A few days ago Prime Minister Justin Trudeau rejected most of the Senate’s common sense amendments and now Bill C-69, what most of Alberta calls the “No More Pipelines” bill, will be the law of the land.
This law will define Trudeau’s legacy just as the failed National Energy Policy defines his father Pierre’s time as prime minister for Albertans. But unlike the NEP, C-69 will wreak havoc with Canada’s economy in general.
Canadians will come to know C-69 as “The No More Major Projects in Canada” law. By ripping up the current processes and all the legal precedents that apply to environmental assessments on major infrastructure projects, C-69 makes all of Canada susceptible to the whims of well-funded foreign activists and environmental radicals. Our courts will become the tool of Canada’s economic demise.
It’s well acknowledged that C-69 pretty much guarantees that there will be no more big pipeline projects in Canada. Many think the whole idea was to create a back-door moratorium to phase out the oil and gas industry.
But it also means no more potash mines, no more iron mines, no new refineries or offshore platforms and no more big resource projects are likely to go ahead anywhere in Canada.
C-69 will be used by radicals to fight liquified natural gas terminals. Canada won’t be able to export low-carbon natural gas to a world that wants to buy it to replace coal.
This law means that no one will want to fund any new hydroelectric dams or nuclear power plants. Indeed, the overreach in C-69 means that large wind farms and major solar installations can be fought to an economic standstill.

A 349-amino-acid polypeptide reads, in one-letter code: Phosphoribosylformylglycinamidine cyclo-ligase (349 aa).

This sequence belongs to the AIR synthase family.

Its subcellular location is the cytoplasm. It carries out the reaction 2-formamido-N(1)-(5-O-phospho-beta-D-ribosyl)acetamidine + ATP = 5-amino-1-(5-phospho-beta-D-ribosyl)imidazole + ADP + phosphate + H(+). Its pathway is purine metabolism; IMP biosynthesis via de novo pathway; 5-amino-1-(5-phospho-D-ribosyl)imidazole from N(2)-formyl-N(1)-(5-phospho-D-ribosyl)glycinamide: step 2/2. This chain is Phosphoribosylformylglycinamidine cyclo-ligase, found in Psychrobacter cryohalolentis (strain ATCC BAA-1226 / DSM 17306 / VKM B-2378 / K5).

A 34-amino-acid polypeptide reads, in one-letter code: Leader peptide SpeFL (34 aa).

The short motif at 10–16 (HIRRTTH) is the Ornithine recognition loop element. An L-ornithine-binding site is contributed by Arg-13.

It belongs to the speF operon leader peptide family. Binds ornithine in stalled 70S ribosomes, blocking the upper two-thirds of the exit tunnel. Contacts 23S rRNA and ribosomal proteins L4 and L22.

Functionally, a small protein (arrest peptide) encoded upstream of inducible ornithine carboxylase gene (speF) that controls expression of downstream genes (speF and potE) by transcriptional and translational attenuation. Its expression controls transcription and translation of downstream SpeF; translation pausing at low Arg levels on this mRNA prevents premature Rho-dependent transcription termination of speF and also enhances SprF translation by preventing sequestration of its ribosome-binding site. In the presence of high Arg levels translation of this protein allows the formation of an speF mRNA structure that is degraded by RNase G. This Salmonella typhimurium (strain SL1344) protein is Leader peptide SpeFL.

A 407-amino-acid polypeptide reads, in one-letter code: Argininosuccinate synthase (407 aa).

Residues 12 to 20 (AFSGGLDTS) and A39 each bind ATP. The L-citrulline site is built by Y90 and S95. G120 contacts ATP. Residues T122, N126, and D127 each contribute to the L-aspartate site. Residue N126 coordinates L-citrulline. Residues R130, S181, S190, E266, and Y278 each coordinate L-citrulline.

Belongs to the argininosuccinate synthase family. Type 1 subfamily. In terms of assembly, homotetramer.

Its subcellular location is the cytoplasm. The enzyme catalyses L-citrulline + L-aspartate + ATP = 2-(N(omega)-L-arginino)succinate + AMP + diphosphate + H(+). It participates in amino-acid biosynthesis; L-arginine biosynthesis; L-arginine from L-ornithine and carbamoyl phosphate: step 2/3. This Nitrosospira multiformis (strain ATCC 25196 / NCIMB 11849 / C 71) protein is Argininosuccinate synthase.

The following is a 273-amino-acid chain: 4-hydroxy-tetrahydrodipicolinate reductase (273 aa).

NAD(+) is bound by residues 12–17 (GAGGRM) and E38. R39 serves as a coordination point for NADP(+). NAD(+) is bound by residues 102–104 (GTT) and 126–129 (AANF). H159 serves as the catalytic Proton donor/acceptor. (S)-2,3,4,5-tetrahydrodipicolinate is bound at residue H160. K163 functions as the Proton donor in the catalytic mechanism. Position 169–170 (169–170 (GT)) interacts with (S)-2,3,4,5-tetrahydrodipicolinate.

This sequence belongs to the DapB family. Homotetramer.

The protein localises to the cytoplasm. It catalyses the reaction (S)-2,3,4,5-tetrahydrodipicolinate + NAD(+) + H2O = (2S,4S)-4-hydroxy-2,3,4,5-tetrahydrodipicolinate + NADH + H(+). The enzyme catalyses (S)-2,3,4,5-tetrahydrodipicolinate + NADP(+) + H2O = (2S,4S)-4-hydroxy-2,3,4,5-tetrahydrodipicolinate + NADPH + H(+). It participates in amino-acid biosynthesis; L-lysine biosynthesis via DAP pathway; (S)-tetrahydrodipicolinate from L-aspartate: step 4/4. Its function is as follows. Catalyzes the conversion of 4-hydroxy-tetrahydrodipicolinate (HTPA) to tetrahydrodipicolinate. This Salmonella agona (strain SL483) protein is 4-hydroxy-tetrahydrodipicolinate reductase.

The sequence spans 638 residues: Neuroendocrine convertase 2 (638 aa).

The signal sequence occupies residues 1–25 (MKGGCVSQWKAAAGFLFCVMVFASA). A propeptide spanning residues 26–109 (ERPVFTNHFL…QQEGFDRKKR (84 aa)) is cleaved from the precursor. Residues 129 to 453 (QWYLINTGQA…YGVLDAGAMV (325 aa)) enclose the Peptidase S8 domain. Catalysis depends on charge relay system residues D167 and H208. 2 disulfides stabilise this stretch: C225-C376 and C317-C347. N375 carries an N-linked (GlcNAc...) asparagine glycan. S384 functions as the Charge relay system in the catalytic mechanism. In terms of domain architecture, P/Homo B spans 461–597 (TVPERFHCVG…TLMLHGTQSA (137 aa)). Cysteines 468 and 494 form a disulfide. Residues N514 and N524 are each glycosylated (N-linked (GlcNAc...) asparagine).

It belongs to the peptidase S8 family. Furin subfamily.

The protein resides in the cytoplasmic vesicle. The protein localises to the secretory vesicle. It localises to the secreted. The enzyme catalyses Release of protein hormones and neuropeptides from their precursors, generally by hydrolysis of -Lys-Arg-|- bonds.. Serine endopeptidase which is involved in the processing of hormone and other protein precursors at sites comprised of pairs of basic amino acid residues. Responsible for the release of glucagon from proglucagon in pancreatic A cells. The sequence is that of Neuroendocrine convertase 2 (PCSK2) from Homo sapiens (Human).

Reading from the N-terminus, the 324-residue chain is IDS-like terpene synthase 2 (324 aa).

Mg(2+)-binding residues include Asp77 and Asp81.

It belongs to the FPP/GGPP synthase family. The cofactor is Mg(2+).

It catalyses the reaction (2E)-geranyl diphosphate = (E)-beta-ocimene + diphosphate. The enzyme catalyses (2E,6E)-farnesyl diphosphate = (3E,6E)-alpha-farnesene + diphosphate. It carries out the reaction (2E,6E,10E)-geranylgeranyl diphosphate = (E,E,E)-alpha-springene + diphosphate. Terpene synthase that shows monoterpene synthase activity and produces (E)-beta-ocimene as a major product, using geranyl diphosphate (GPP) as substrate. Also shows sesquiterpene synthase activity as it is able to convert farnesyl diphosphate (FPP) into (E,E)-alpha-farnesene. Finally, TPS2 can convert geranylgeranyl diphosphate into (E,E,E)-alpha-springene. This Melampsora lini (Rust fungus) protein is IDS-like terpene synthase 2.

Basically, any of the types of major nation-building infrastructure that created the prosperous Canada we know would never have been built if they had to go through this process.
The Trudeau government’s thoughtless rush to virtue signal in the lead up to an election tells the Canadian business community and the global capital markets to avoid investing in Canada.
This bill was poorly conceived and was forced through the House of Commons. C-69 went to the Senate and it quickly became obvious that sober second thought was required. The Senate energy committee, to its immense credit, took this bill and worked hard at getting to a classic Canadian democratic compromise.
The Senators travelled widely, consulted widely and then proposed changes to the bill that got broad cross-party support. The 188 amendments that the Senate approved were the most amendments ever made to a bill. The significant and common-sense changes secured the compromise endorsement of key industry groups and the five premiers who had originally come out against the bill.
The Senate changes came back to the House of Commons but Trudeau ignored all of the good work. He only accepted the least significant of the amendments and watered down many others. The items that had secured the agreement of industry and the provinces were rejected by Trudeau. And then to add insult to economic injury, Trudeau invoked a form of closure that is very rarely used to force this disastrous bill back to the Senate after little more than an hour of debate.
This law gives the anti-progress fringe the capacity to use the courts and regulatory hurdles to kill the economic viability of any major project. This law threatens Canada’s future economy and the future well-being of our children and grandchildren.
It didn’t have to happen this way.
Many Canadians of good will tried to salvage this law and arrive at the sort of political compromise that all Canadians should be proud of. But Trudeau arrogantly rejected that.
Separate from anything else he has done as prime minister, Trudeau deserves to be fired this October for rejecting a classic Canadian compromise and ramming through this damaging law.
Michael Binnion is the CEO of Questerre Energy.
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